The one aspect of the Hobonichi Techo that I love is that I have a complete view of my year. Last year I used a number of Field Notes memo books to journal in and they worked well serving their purpose at the time. However if I want to go back over last year I have to go through several books. This isn’t a major inconvenience, however its not a simple and straightforward as it is with the Techo. The Hobonichi Techo keeps everything in one place. I can scan through my year, or spend time reading each entry.


The tomoe river paper gives the Hobonichi Techo an edge over all other planners. For fountain pen users this paper is incredible. It handles ink so well and also means the planner remains fairly compact. The paper is so thin It gives the planner is sleek profile.

There are a lot of pages in there for the thickness of the book. But as you use the planner over the course of the year the ink changes the make up of the tomoe river paper. You get this gorgeous rippling effect on the paper and the planner expands just slightly accommodating the ink on the page.

I have noticed now writing in December, 11.5 months in, the planner has expanded over the course of the year to the point that maximising the space on the left page is becoming a bit of a challenge.

(P.S. After I finished writing this post, I dropped my Hobonichi in a puddle of water. As a result, it tripled in size)



The A6 size of the Hobonichi Techo makes this planner portable. Throughout the year I used my Hobo with a cover. Even with cover the size has remained small and I have found this useful when travelling. I throw this in a suitcase, carry bag or handbag and I’m good to go. Portability is a big selling point and keeping things simple with the Hobo earns this planner points over alternatives.

However the reverse view is that sometimes I run out of room. There are instances when I feel that a bit of extra space would be valuable, hence my initial interest in the Cousin. Due to lack of space I have added the Midori MD A5 Notebook as an additional journal for those times when I need some more room to reflect. As a result I have sort of doubled up as this year as gone on with two journals.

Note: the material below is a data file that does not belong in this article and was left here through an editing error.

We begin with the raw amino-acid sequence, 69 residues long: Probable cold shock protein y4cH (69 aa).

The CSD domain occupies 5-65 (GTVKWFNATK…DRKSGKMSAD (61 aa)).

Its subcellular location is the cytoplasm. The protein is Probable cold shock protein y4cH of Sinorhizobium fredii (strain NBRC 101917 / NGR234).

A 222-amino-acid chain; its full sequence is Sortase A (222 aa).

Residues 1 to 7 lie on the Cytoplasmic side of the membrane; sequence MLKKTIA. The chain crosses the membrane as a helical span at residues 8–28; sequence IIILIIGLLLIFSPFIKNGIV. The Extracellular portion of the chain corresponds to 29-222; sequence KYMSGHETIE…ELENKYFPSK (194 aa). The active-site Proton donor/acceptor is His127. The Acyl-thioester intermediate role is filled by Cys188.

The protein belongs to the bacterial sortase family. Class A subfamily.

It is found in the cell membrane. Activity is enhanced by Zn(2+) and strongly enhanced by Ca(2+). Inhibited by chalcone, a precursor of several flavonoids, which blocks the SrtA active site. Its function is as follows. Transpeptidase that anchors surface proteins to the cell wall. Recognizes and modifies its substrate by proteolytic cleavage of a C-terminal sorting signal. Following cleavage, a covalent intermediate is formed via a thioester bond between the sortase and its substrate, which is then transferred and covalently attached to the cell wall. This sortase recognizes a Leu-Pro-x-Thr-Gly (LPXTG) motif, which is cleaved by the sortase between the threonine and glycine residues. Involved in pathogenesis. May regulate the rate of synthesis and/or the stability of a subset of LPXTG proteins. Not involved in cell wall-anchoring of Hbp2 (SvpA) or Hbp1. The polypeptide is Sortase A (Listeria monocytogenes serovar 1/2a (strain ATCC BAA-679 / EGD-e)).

Month view of my Techo

The Techo is undeniably versatile and can be used in whatever way you please. I have seen usage examples where people use the Techo as a planner, others to draw and doodle. Next year I may try and incorporate some of these ideas into my journalling. But in essence the Techo can be used in a variety of ways.

There are a mammoth amount of resources online about the Hobonichi Techo where you could spend hours getting lost in the ways people use their planners. The links below are some of my personal favourite sites and users.

Pepper and Twine

Hobonichi Usage examples



I have already bought the 2017 Hobonichi Techo so I am committed for another year. My initial plan was to buy directly from Hobonichi in Japan and try out the larger cousin, but I found Pocket Notebooks had the A6 english Hobonichi for a steal price so I had to take advantage.

I will ponder how I use the Techo in 2016 perhaps trying to add sketches and lettering, or perhaps using this as a planner. I definitely want to incorporate more photos into the planner. I think in years to come photos alongside my thoughts on the day will be a really nice way to reflect on how I spent the year. I will ponder this for a while and see if I can gleam any inspiration from users online.